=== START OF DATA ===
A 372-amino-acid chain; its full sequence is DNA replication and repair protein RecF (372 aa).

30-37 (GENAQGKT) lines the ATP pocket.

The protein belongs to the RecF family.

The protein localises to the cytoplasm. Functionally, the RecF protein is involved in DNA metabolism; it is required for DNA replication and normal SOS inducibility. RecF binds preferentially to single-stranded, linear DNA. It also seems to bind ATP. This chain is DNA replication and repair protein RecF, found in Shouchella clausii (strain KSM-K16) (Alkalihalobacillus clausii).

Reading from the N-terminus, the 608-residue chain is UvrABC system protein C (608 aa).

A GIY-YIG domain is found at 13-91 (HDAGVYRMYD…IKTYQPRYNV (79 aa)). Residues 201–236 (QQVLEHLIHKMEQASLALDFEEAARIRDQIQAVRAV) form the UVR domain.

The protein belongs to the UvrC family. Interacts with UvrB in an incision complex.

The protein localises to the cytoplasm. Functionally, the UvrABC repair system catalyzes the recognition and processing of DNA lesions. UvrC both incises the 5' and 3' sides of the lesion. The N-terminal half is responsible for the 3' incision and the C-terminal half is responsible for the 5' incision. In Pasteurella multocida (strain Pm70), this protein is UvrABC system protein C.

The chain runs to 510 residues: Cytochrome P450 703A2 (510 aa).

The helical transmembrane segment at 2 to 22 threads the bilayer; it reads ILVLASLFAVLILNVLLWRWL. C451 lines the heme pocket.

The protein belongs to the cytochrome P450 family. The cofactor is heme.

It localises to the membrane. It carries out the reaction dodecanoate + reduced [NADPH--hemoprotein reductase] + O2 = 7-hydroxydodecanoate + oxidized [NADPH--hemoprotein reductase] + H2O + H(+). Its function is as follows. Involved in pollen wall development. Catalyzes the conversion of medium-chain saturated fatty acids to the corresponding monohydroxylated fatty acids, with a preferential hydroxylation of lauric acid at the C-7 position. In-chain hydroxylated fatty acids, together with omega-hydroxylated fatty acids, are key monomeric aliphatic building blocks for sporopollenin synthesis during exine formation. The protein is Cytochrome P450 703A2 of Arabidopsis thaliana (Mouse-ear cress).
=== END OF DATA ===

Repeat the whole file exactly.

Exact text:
A 372-amino-acid chain; its full sequence is DNA replication and repair protein RecF (372 aa).

30-37 (GENAQGKT) lines the ATP pocket.

The protein belongs to the RecF family.

The protein localises to the cytoplasm. Functionally, the RecF protein is involved in DNA metabolism; it is required for DNA replication and normal SOS inducibility. RecF binds preferentially to single-stranded, linear DNA. It also seems to bind ATP. This chain is DNA replication and repair protein RecF, found in Shouchella clausii (strain KSM-K16) (Alkalihalobacillus clausii).

Reading from the N-terminus, the 608-residue chain is UvrABC system protein C (608 aa).

A GIY-YIG domain is found at 13-91 (HDAGVYRMYD…IKTYQPRYNV (79 aa)). Residues 201–236 (QQVLEHLIHKMEQASLALDFEEAARIRDQIQAVRAV) form the UVR domain.

The protein belongs to the UvrC family. Interacts with UvrB in an incision complex.

The protein localises to the cytoplasm. Functionally, the UvrABC repair system catalyzes the recognition and processing of DNA lesions. UvrC both incises the 5' and 3' sides of the lesion. The N-terminal half is responsible for the 3' incision and the C-terminal half is responsible for the 5' incision. In Pasteurella multocida (strain Pm70), this protein is UvrABC system protein C.

The chain runs to 510 residues: Cytochrome P450 703A2 (510 aa).

The helical transmembrane segment at 2 to 22 threads the bilayer; it reads ILVLASLFAVLILNVLLWRWL. C451 lines the heme pocket.

The protein belongs to the cytochrome P450 family. The cofactor is heme.

It localises to the membrane. It carries out the reaction dodecanoate + reduced [NADPH--hemoprotein reductase] + O2 = 7-hydroxydodecanoate + oxidized [NADPH--hemoprotein reductase] + H2O + H(+). Its function is as follows. Involved in pollen wall development. Catalyzes the conversion of medium-chain saturated fatty acids to the corresponding monohydroxylated fatty acids, with a preferential hydroxylation of lauric acid at the C-7 position. In-chain hydroxylated fatty acids, together with omega-hydroxylated fatty acids, are key monomeric aliphatic building blocks for sporopollenin synthesis during exine formation. The protein is Cytochrome P450 703A2 of Arabidopsis thaliana (Mouse-ear cress).